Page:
Mr Renckhoff claims that he gave a right of use exclusively to the operators of the online travel portal and that the posting of the photograph on the school website infringes his copyright. He requested the court with jurisdiction at first instance to prohibit the Land of North Rhine-Westphalia, on pain of a financial penalty, from reproducing/having reproduced and/or making available/having made available to the public the photo and, in the alternative, from allowing school students to reproduce the photo for purposes of posting it on the internet. He also claimed payment of damages from the Land of North Rhine-Westphalia of EUR 400.

Since Mr Renckhoff’s action was upheld in part, the Land of North Rhine- Westphalia was ordered to remove the photograph from the school website and to pay EUR 300 plus interest.

Both parties appealed against that judgment before the Oberlandesgericht Hamburg (Higher Regional Court, Hamburg, Germany), which held, inter alia, that the photograph was protected by copyright and that posting it on the school website was an infringement of the reproduction right and the right to make available to the public held by Mr Renckhoff. That court found that the fact that the photograph was already accessible to the public without restriction on the internet before the acts at issue was irrelevant, since the reproduction of the photograph on the server and the making available to the public on the school website which followed led to a ‘disconnection’ with the initial publication on the online travel portal.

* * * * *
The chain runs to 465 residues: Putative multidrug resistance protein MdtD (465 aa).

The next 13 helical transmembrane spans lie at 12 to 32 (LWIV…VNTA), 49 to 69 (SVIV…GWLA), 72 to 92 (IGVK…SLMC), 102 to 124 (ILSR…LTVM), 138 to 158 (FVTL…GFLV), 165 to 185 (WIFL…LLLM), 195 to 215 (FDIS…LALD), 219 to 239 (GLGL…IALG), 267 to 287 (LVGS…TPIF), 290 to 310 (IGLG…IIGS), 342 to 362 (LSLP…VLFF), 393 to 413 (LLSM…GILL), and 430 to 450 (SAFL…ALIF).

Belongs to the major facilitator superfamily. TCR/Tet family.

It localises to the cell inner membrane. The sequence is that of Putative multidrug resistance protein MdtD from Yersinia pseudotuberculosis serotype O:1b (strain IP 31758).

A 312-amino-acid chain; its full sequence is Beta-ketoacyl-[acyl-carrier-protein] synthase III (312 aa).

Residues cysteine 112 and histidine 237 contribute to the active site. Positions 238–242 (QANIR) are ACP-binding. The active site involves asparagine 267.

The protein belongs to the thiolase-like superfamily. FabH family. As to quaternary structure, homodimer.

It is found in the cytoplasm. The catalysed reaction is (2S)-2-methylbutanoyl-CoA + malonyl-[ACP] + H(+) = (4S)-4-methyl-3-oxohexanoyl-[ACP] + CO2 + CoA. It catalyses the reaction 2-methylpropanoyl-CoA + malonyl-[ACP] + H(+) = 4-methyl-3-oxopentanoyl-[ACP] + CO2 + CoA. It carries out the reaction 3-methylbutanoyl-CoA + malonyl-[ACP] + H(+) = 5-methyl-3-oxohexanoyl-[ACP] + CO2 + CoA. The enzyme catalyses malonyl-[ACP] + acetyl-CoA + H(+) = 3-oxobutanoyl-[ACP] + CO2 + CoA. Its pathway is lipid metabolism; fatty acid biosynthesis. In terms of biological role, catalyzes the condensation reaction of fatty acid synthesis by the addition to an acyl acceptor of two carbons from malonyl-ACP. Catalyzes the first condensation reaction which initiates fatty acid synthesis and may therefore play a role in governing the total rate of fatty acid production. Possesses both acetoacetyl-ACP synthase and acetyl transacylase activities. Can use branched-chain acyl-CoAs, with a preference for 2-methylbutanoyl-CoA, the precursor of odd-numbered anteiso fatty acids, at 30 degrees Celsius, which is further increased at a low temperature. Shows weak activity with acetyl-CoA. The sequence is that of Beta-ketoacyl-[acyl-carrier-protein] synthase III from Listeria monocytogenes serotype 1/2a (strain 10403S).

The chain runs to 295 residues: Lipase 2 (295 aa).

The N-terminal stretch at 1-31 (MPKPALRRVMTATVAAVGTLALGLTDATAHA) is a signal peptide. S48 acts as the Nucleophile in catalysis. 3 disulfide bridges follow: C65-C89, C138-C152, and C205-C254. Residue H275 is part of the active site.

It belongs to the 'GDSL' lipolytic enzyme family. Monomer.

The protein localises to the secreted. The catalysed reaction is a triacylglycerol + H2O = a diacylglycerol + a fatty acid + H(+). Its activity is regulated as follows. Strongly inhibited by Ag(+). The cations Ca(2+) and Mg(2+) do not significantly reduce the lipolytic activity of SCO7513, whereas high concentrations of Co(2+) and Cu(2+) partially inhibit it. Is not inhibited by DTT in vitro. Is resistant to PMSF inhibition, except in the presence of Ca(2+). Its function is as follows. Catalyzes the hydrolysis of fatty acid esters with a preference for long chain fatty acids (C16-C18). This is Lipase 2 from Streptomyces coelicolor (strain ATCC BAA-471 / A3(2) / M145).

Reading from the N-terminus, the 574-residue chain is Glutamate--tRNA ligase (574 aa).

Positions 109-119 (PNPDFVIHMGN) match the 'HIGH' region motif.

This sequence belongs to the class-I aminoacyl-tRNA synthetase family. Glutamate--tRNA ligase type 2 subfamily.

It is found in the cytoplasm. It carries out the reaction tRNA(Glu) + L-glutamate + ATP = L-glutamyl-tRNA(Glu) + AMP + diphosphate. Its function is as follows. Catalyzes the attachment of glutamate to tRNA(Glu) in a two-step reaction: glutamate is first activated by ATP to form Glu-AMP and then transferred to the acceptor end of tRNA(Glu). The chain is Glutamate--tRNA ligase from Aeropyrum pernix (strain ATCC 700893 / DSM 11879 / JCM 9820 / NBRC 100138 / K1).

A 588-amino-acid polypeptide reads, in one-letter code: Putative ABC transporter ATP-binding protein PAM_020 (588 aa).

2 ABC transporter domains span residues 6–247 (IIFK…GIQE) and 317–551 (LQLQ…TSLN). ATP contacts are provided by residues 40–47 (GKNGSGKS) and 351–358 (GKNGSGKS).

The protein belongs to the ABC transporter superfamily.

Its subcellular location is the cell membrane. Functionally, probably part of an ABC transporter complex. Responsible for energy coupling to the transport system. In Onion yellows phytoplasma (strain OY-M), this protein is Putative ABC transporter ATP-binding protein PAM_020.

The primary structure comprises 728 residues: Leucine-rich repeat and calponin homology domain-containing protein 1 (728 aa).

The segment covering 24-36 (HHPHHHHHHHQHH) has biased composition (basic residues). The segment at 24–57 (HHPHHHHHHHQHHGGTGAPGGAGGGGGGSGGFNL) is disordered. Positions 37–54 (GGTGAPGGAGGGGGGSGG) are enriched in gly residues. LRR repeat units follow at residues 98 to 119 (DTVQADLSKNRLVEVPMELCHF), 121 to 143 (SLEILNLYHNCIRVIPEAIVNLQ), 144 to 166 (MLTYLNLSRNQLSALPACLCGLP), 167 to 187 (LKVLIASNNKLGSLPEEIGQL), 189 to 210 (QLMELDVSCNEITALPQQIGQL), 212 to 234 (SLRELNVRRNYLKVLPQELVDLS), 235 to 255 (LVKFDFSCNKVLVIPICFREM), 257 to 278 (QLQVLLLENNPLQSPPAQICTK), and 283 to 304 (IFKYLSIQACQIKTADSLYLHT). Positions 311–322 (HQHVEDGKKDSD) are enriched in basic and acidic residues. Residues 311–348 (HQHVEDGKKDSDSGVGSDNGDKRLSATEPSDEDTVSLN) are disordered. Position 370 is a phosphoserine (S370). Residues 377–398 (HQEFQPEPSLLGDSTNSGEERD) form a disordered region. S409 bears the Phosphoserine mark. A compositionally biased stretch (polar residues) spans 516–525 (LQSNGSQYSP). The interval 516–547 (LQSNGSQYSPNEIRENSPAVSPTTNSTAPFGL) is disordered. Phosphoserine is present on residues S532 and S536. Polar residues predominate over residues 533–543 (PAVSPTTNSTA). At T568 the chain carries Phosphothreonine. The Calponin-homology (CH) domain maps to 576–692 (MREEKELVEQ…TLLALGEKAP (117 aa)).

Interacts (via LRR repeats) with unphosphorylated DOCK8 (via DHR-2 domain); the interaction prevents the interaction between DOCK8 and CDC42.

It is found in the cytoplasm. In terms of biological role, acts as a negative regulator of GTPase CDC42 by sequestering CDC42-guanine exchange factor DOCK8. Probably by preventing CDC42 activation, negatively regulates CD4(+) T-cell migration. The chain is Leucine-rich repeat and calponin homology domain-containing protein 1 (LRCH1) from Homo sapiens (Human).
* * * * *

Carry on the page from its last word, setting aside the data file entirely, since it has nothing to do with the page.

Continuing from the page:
Hearing an appeal on point of law, the referring court considers that the outcome of that appeal depends on the interpretation of Article 3(1) of Directive 2001/29. In particular, that court has doubts as to whether the requirement, laid down in the case-law, according to which the communication to the public concerned must have been made to a ‘new’ public has been satisfied.

In those circumstances, the Bundesgerichtshof (Federal Court of Justice, Germany) decided to stay proceedings and refer the following question to the Court for a preliminary ruling:

‘Does the inclusion of a work — which is freely accessible to all internet users on a third-party website with the consent of the copyright holder — on a person’s own publicly accessible website constitute a making available of that work to the public within the meaning of Article 3(1) of [Directive 2001/29] if the work is first copied onto a server and is uploaded from there to that person’s own website?’

The Court’s decision:

The concept of ‘communication to the public’, within the meaning of Article 3(1) of Directive 2001/29/EC of the European Parliament and of the Council of 22 May 2001 on the harmonisation of certain aspects of copyright and related rights in the information society, must be interpreted as meaning that it covers the posting on one website of a photograph previously posted, without any restriction preventing it from being downloaded and with the consent of the copyright holder, on another website.